Econo Lodge is a low-cost hotel chain in the Choice Hotels portfolio of brands. The chain started in 1969 as Econo-Travel, and demonstrated pretty quickly that budget-hotels were a good idea. The first hotel was built in Norfolk, Virginia and it started making money three weeks after welcoming its first guests.

37. Hermes or Hades : GREEK GOD
Hermes was the Greek god of transitions and boundaries, one who intercedes between mortals and the divine. He could move freely between the mortal and divine worlds and so was regarded as the messenger of the gods. The Roman equivalent to Hermes was the god Mercury.

Hades was the god of the underworld to the ancient Greeks. Over time, Hades gave his name to the underworld itself, the place where the dead reside. The term “Hades” was also adopted into the Christian tradition, as an alternative name for hell. But, the concept of hell in Christianity is more akin to the Greek “Tartarus”, which is a dark and gloomy dungeon located in Hades, a place of suffering and torment.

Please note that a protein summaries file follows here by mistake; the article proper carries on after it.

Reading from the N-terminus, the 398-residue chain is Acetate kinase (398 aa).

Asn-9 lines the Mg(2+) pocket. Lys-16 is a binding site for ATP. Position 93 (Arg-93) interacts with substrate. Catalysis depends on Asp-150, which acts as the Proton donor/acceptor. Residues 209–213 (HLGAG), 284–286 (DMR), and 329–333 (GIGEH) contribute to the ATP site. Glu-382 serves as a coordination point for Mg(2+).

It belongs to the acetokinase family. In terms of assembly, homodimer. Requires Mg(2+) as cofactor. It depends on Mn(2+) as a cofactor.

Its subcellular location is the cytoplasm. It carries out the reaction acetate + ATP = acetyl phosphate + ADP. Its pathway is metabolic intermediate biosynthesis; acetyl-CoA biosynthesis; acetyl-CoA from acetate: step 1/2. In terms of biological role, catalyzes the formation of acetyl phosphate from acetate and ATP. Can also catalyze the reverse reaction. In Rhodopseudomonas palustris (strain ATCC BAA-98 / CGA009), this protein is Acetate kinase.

38. British ref. work : OED
The "Oxford English Dictionary" (OED) contains over 300,000 "main" entries and 59 million words in total. It is said it would take a single person 120 years to type it out in full. The longest entry for one word in the second edition of the OED is the verb "set". When the third edition was published in 2007, the longest entry for a single word became the verb "put". Perhaps not surprisingly, the most-quoted author in the OED is William Shakespeare, with his most quoted work being “Hamlet”. The most-quoted female author is George Eliot (aka Mary Ann Evans).

39. Having X and Y chromosomes : MALE